By the outbreak of WWII in 1939, the Berlin Zoo housed nearly 4000 mammals and birds, and over 8000 specimens in its aquarium. The Nazi authorities had made some nebulous plans and promises to evacuate the animals of the Berlin Zoo, as well as those of other German zoos such as Dresden’s and Dusseldorf’s, but they never followed through. As a result, the animals were not spared the destruction that visited German cities during the war, and most died from injuries, mistreatment, hunger, or thirst. Others were slaughtered and killed by hungry Germans. Some of the larger and potentially dangerous animals, such as jaguars, panthers, or gorillas that managed to escape their bombed out and burning enclosures, were chased down the streets and shot dead.

The Tragic Ordeal of the Berlin Zoo in World War II
Berlin Zoo elephants before the war. Elephant Gate

The Destruction Begins

The Berlin Zoo’s baptism of fire occurred during an RAF air raid on September 8th, 1941, when it was struck by about half a dozen 100 kilogram bombs. The stables in which the Heck cattle were housed caught fire from incendiaries, and a forest themed restaurant and the surrounding area sustained damage. All in all, however, the damage was relatively light – especially compared to what was to come a few years later. Repairs were completed within a few weeks, and the zoo was soon back in business, as if nothing had happened.

The zoo was not hit again during the next two years, other than for five 100 kilogram bombs that struck some empty space between the wolves’ enclosures’ and the cattle pastures. Then catastrophe struck in November of 1943, when Arthur Harris, the head of RAF Bomber Command, launched the “Battle of Berlin” – an attempt to win the war by reducing the German capital to rubble, and destroying the Luftwaffe in the process. The effort failed, but Berlin suffered heavy damage before Harris acknowledged that and the bombing tapered off. By then, the Berlin Zoo had been wrecked.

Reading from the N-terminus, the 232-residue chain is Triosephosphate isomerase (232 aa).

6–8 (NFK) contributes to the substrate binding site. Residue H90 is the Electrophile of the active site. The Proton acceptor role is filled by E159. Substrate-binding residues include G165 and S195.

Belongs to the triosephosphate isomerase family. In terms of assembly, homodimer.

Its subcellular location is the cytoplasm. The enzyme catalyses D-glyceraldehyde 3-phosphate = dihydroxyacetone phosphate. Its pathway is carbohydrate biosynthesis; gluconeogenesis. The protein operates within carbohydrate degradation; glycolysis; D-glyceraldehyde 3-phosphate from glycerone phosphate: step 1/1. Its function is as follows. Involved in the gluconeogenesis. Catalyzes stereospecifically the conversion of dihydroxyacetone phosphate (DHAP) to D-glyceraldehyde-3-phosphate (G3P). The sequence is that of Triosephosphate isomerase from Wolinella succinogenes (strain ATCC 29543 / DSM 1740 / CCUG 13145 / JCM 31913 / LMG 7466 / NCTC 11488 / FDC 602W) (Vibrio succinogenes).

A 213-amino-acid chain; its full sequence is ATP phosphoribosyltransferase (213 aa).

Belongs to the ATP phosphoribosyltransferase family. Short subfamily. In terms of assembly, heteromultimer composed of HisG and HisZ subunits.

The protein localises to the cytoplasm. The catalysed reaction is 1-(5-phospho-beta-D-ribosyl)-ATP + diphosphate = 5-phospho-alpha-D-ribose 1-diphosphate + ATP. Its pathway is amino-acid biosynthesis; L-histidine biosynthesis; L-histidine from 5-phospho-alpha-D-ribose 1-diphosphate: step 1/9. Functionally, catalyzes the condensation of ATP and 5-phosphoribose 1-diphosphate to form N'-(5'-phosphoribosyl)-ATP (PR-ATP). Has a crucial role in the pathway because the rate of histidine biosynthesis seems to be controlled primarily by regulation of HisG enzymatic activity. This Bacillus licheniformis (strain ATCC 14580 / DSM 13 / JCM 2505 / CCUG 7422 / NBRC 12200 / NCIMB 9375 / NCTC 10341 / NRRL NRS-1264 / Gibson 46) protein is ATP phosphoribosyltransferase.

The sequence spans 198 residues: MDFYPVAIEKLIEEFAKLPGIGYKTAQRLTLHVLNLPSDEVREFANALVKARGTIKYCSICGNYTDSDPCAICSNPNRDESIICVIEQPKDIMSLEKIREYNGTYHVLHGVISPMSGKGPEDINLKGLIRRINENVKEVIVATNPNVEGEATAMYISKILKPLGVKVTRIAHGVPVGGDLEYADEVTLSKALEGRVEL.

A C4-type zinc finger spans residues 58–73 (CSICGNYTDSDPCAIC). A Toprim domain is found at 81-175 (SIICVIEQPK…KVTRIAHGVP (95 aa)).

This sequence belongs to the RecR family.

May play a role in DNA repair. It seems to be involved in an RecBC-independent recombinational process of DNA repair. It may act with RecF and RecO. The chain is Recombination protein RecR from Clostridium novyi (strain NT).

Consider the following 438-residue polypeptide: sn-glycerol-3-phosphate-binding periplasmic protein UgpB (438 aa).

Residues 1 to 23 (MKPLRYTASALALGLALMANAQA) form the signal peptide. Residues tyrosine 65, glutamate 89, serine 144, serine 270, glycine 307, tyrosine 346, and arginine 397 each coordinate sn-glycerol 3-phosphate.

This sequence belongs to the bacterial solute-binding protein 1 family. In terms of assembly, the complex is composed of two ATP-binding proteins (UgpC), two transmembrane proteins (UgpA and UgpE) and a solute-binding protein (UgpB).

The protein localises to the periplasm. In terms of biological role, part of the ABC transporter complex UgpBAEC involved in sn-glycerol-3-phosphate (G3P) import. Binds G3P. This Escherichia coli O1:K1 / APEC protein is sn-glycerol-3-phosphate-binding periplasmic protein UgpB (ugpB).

The worst damage was sustained on the nights of November 22nd and 23rd, 1943. On the 22nd, over 750 RAF heavy bombers struck western Berlin, including the Tiergarten district in which the zoo is located. During a fifteen minute stretch that night, starting at around 7:15 PM, numerous high explosive bombs, and more than 1000 incendiaries, rained on the Berlin Zoo, blasting and setting alight many animal enclosures, including those housing the elephants, monkeys, and predators. Firefighters were unable to contain the blazing infernos, as the city’s water mains had been broken by bombs.

The Tragic Ordeal of the Berlin Zoo in World War II
Siam, the elephant. iHeart Berlin

Within a quarter of an hour, almost a third of the zoo’s animals had been killed. It was not over, however. The RAF returned the following night for another heavy raid, and around 8 PM on November 23rd, the zoo’s aquarium was completely demolished when a stick of bombs scored a direct hit, killing most of its inhabitants, blasting and scattering them far and wide. The following morning, pedestrians making their way along the nearby Budapeststrasse were greeted by the startling sight of crocodile bodies on the street, their carcasses having been flung there by the blast.

Such episodes gave rise to frightful rumors that some dangerous animals had escaped the zoo, alive, and were prowling Berlin’s streets in a maddened state. Stampeding elephants were said to be running amok amidst the city’s rubble, while tigers were supposedly stalking the streets, slaughtering and mauling all they came across. As with most rumors, the stories were greatly exaggerated: some potentially dangerous animals did escape their enclosures, but almost all were chased down and killed within the zoo’s confines. The only animals that made it out of the zoo were a dingo – that was recaptured – plus some monkeys and birds.